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UK aid is currently dealing with 10 large-scale humanitarian emergencies and giving humanitarian assistance to 30 countries around the world. It is, for instance, protecting the Rohingya at Cox’s Bazar during the monsoon and cyclone season, providing food and healthcare for those affected by the conflict in Yemen, providing medical training and aid for families in Syria, and tackling Ebola in the DRC, for which I have announced £5 million of UK aid spending. We are also making preparations to provide support, if needed, for the Caribbean during the hurricane season. I am sure that the whole House will join me in commending the work of British scientists, British aid workers and our armed forces, and UK aid, in saving lives.
The most stable societies are those that uphold the right to freedom of religion or belief. Through UK Aid Connect, DFID will fund a consortium of organisations to address the key challenges in building freedom of religion and belief. The Foreign and Commonwealth Office is also very focused on that agenda.
Order. I understand the sense of anticipation of the session that is to follow, but may I gently remind the House that we are discussing the plight—[Interruption.] Order. I remind the House that we are discussing the plight of some of the most destitute people on the face of the planet. I think that a respectful atmosphere would be appreciated.
There are few more desperate places in the world today than Yemen. As the Secretary of State will know, all the signs are that the Saudi-led coalition is gearing up for an attack on the port of Hodeidah. Will she explain to her colleagues in the Foreign and Commonwealth Office just how serious that would be for the humanitarian situation in Yemen, so that they may in turn explain to Saudi Arabia that if the attack happens, it will mean the end of UK arms sales to the Saudis?
Both the Foreign and Commonwealth Office and DFID are acutely aware of the degree of concern about the situation in Yemen, and we are in regular contact with all parties there. The only answer is for the work of the United Nations envoy, Martin Griffiths, to be successful through negotiations, but we have already made clear that we do not see a military solution to the conflict.
What is my right hon. Friend doing to bring about greater transparency in the international aid system to ensure that there is probity and that other countries pay their fair share to international development?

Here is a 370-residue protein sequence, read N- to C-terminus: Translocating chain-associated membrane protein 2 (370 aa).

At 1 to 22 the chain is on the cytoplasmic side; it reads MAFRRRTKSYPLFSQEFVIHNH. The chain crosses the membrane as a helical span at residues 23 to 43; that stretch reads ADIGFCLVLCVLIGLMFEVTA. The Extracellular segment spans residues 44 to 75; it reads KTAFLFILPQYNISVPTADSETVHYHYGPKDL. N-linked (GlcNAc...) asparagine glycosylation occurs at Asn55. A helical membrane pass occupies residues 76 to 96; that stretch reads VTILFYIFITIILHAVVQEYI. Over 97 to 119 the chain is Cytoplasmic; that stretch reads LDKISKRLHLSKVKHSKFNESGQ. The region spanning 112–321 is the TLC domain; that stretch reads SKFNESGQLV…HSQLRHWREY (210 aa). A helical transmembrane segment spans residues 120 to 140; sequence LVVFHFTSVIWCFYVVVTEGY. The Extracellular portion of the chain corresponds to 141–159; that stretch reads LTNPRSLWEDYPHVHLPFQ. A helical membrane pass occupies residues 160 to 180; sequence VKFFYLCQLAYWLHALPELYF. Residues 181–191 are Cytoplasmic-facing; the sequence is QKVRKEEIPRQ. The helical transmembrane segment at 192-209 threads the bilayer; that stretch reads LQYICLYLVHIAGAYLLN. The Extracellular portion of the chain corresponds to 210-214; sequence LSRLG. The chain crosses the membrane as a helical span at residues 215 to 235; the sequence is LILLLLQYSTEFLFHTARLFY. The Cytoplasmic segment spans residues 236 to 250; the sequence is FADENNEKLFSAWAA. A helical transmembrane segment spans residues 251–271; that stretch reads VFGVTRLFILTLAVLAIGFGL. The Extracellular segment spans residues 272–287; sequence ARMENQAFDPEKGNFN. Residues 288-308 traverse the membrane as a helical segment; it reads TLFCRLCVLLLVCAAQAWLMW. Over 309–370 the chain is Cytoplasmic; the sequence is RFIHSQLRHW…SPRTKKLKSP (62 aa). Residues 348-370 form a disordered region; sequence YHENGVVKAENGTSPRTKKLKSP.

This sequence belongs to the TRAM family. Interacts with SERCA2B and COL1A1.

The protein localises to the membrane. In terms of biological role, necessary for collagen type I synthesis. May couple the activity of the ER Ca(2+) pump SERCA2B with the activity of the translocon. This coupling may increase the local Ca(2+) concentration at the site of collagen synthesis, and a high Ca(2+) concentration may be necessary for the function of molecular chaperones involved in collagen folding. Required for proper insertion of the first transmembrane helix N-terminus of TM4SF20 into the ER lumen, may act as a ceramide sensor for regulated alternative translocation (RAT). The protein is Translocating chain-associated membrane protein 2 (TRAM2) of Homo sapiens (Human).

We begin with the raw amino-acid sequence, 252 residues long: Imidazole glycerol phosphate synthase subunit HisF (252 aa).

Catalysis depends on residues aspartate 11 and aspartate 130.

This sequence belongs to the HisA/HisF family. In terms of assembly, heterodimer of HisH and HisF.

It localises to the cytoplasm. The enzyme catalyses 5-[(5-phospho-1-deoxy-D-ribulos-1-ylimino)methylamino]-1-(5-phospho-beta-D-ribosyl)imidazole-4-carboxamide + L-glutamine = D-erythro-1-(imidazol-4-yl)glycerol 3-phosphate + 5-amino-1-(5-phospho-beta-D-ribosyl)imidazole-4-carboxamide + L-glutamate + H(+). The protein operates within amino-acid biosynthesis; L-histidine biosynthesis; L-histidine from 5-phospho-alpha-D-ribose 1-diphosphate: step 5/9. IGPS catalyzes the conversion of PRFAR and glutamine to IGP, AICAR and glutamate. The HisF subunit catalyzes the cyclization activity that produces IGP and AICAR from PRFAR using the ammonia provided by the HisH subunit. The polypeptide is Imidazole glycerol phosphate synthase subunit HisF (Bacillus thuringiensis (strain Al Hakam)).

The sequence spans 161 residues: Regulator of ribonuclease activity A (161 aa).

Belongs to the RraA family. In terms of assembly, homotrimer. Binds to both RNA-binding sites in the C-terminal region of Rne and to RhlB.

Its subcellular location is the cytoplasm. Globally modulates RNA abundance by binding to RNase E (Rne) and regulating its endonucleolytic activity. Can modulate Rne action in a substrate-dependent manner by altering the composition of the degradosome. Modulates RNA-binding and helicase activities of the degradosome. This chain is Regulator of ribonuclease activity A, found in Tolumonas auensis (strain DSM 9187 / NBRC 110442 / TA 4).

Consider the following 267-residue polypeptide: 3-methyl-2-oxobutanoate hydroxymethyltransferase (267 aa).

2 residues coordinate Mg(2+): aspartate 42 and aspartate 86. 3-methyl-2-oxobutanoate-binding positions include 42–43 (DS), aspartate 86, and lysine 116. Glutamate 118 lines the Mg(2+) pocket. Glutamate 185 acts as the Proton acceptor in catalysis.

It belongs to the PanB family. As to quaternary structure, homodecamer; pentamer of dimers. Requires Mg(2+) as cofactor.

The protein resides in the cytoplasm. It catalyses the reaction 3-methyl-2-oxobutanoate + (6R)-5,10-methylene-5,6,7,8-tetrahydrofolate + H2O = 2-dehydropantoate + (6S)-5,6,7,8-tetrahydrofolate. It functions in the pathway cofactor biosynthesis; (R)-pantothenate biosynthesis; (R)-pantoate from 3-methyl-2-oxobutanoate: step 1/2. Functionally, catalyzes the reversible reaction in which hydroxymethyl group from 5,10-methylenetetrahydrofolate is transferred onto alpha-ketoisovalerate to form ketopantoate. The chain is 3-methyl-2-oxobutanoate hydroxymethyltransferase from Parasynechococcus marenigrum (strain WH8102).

DFID scores very highly on the international aid transparency initiative, and we are working with other nations and multilaterals to help them to reach the same standards. We are also leading the charge on combating illicit money flows and capital flight, which is necessary if we are to help developing nations.
Does the Minister agree that the tragic events of last week necessitate urgent action to tackle the plight of the Palestinian people, including the disarmament of Hamas, the return of Gaza to the Palestinian Authority, international donors meeting their reconstruction pledges fully, and Israel assisting in Gaza’s economic revitalisation?
One of the main areas of focus at last week’s United Nations Security Council meeting was to accept special envoy Nikolay Mladenov’s persuasion that Gaza does indeed need more direct assistance and support to ease the circumstances there. Israel will be involved, as will other international donors, working in a very complex situation. The relief of humanitarian issues in Gaza is essential.
I pay tribute to my hon. Friend for his work as chair of the all-party group on Ethiopia and Djibouti and I assure him that the UK has provided assistance to more than 13.6 million people in east Africa and allocated £279 million in humanitarian aid to those countries this year.
The horn of Africa has been hit by a devastating tropical cyclone and Somaliland has been particularly hard-hit, with devastation to lives and livelihoods. Somaliland is already a progressive democratic country in an otherwise very troubled part of the world and, as a former British protectorate, it has strong ties to the UK, but because we do not formally recognise Somaliland, any aid we provide must pass through Somalia, which is much less stable. Will my hon. Friend reconsider that policy and consider working directly through Somaliland?
I invite my hon. Friend to the meeting of the all-party group on Somaliland later today.
Recent local elections in Tunisia showed an encouraging increase in the involvement of young people in the democratic process. What further assistance can the Government give to good governance there?
The excellent work of the Westminster Foundation for Democracy and those who have taken part through the British Council in encouraging the development of democracy are playing an important part in Tunisia, but the hon. Gentleman is absolutely right to draw attention to a good move forward for Tunisia, which we hope foreshadows other things to come in the region.
My right hon. Friend may be aware of the Dalitso project in my constituency. It involves more than 500 volunteers in Scotland and Malawi, and they have collectively generated funding for over 300 orphans in Malawi and employ 30 people. What is the Department doing to support such small charities that contribute so much to our overseas aid?
I was recently in Scotland to dish out some UK Aid cheques to many of the wonderful organisations that have raised money and are doing fantastic work to benefit people around the world.
That is the only criterion that I look at when making those decisions: no beneficiaries will be harmed in any way as a result of the decisions we take about withdrawing funding or preventing people from bidding for funding.